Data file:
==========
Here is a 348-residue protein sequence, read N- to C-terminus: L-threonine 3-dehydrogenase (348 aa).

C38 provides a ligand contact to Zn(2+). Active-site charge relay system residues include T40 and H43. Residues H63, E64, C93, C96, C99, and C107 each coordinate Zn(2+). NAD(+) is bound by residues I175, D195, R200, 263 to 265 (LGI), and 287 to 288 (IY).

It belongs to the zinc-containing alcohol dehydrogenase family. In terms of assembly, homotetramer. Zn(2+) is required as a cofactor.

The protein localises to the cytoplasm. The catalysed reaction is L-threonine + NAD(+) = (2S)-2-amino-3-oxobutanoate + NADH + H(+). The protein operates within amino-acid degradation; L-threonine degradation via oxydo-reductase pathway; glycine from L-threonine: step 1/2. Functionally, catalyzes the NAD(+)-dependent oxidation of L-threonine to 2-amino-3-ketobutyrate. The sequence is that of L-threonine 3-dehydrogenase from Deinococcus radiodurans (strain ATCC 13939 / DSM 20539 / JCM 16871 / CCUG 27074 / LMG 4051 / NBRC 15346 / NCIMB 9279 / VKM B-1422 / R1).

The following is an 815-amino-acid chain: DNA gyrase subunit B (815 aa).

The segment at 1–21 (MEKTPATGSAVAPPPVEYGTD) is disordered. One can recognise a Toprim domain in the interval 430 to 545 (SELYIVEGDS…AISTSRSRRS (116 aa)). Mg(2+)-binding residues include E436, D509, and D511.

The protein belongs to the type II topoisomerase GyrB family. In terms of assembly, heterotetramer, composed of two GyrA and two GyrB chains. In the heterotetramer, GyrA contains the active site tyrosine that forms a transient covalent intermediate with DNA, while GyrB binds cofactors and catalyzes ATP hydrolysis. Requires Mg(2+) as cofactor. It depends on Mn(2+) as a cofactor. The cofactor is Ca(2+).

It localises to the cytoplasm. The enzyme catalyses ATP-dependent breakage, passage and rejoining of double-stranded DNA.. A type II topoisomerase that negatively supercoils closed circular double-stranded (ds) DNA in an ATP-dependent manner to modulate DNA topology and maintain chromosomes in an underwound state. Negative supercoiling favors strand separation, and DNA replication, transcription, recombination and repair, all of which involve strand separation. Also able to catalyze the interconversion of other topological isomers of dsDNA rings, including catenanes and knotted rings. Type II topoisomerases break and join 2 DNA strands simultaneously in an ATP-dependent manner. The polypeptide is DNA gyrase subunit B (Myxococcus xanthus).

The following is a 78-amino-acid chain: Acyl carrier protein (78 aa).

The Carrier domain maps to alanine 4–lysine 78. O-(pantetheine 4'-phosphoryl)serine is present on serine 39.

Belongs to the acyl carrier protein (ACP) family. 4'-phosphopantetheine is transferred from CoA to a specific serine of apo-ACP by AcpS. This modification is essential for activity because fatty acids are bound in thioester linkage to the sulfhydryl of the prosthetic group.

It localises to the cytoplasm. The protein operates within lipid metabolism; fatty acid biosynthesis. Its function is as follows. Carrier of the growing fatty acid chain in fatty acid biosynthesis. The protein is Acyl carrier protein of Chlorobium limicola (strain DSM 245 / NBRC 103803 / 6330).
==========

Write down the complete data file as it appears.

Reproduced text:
Here is a 348-residue protein sequence, read N- to C-terminus: L-threonine 3-dehydrogenase (348 aa).

C38 provides a ligand contact to Zn(2+). Active-site charge relay system residues include T40 and H43. Residues H63, E64, C93, C96, C99, and C107 each coordinate Zn(2+). NAD(+) is bound by residues I175, D195, R200, 263 to 265 (LGI), and 287 to 288 (IY).

It belongs to the zinc-containing alcohol dehydrogenase family. In terms of assembly, homotetramer. Zn(2+) is required as a cofactor.

The protein localises to the cytoplasm. The catalysed reaction is L-threonine + NAD(+) = (2S)-2-amino-3-oxobutanoate + NADH + H(+). The protein operates within amino-acid degradation; L-threonine degradation via oxydo-reductase pathway; glycine from L-threonine: step 1/2. Functionally, catalyzes the NAD(+)-dependent oxidation of L-threonine to 2-amino-3-ketobutyrate. The sequence is that of L-threonine 3-dehydrogenase from Deinococcus radiodurans (strain ATCC 13939 / DSM 20539 / JCM 16871 / CCUG 27074 / LMG 4051 / NBRC 15346 / NCIMB 9279 / VKM B-1422 / R1).

The following is an 815-amino-acid chain: DNA gyrase subunit B (815 aa).

The segment at 1–21 (MEKTPATGSAVAPPPVEYGTD) is disordered. One can recognise a Toprim domain in the interval 430 to 545 (SELYIVEGDS…AISTSRSRRS (116 aa)). Mg(2+)-binding residues include E436, D509, and D511.

The protein belongs to the type II topoisomerase GyrB family. In terms of assembly, heterotetramer, composed of two GyrA and two GyrB chains. In the heterotetramer, GyrA contains the active site tyrosine that forms a transient covalent intermediate with DNA, while GyrB binds cofactors and catalyzes ATP hydrolysis. Requires Mg(2+) as cofactor. It depends on Mn(2+) as a cofactor. The cofactor is Ca(2+).

It localises to the cytoplasm. The enzyme catalyses ATP-dependent breakage, passage and rejoining of double-stranded DNA.. A type II topoisomerase that negatively supercoils closed circular double-stranded (ds) DNA in an ATP-dependent manner to modulate DNA topology and maintain chromosomes in an underwound state. Negative supercoiling favors strand separation, and DNA replication, transcription, recombination and repair, all of which involve strand separation. Also able to catalyze the interconversion of other topological isomers of dsDNA rings, including catenanes and knotted rings. Type II topoisomerases break and join 2 DNA strands simultaneously in an ATP-dependent manner. The polypeptide is DNA gyrase subunit B (Myxococcus xanthus).

The following is a 78-amino-acid chain: Acyl carrier protein (78 aa).

The Carrier domain maps to alanine 4–lysine 78. O-(pantetheine 4'-phosphoryl)serine is present on serine 39.

Belongs to the acyl carrier protein (ACP) family. 4'-phosphopantetheine is transferred from CoA to a specific serine of apo-ACP by AcpS. This modification is essential for activity because fatty acids are bound in thioester linkage to the sulfhydryl of the prosthetic group.

It localises to the cytoplasm. The protein operates within lipid metabolism; fatty acid biosynthesis. Its function is as follows. Carrier of the growing fatty acid chain in fatty acid biosynthesis. The protein is Acyl carrier protein of Chlorobium limicola (strain DSM 245 / NBRC 103803 / 6330).